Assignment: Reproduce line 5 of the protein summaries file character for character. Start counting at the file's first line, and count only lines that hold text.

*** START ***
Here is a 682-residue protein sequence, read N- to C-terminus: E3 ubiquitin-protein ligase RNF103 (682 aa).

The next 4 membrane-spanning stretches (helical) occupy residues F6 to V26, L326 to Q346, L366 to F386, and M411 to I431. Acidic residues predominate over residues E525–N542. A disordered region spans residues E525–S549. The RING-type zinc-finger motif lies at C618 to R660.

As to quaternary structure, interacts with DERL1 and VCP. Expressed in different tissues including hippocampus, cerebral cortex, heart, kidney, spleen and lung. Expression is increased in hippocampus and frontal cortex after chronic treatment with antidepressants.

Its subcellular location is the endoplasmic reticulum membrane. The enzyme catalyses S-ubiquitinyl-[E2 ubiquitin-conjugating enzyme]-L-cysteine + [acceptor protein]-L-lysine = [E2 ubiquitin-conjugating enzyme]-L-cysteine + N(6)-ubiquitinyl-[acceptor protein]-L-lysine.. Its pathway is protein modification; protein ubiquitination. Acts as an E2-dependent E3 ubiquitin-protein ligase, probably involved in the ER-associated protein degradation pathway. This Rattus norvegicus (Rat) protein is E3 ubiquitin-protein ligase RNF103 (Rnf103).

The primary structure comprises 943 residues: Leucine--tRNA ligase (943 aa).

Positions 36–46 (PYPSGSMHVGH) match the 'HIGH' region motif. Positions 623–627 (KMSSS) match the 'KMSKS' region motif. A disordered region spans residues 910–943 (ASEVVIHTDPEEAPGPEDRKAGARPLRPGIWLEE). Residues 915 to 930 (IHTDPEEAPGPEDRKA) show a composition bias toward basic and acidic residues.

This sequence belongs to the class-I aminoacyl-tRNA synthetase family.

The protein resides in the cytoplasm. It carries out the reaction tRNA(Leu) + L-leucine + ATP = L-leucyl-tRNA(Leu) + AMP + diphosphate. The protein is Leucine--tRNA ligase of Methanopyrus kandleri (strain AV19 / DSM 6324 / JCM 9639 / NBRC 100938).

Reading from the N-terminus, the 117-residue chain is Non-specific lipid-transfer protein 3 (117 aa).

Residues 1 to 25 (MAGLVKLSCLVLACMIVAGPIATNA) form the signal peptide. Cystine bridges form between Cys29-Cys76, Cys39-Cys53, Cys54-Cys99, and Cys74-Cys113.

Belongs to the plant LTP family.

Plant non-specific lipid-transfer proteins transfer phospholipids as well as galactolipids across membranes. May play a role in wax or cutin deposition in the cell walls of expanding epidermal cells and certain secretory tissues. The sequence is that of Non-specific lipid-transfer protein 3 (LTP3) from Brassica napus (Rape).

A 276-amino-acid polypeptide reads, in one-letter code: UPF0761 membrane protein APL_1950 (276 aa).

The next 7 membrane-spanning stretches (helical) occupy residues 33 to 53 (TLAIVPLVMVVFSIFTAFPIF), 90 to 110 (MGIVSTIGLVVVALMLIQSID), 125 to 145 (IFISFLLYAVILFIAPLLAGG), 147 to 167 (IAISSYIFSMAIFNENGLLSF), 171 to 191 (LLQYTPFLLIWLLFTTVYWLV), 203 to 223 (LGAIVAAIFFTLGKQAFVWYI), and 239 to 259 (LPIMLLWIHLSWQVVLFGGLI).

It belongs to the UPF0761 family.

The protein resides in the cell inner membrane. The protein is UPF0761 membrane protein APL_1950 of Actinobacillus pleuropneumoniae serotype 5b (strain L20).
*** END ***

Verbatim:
The primary structure comprises 943 residues: Leucine--tRNA ligase (943 aa).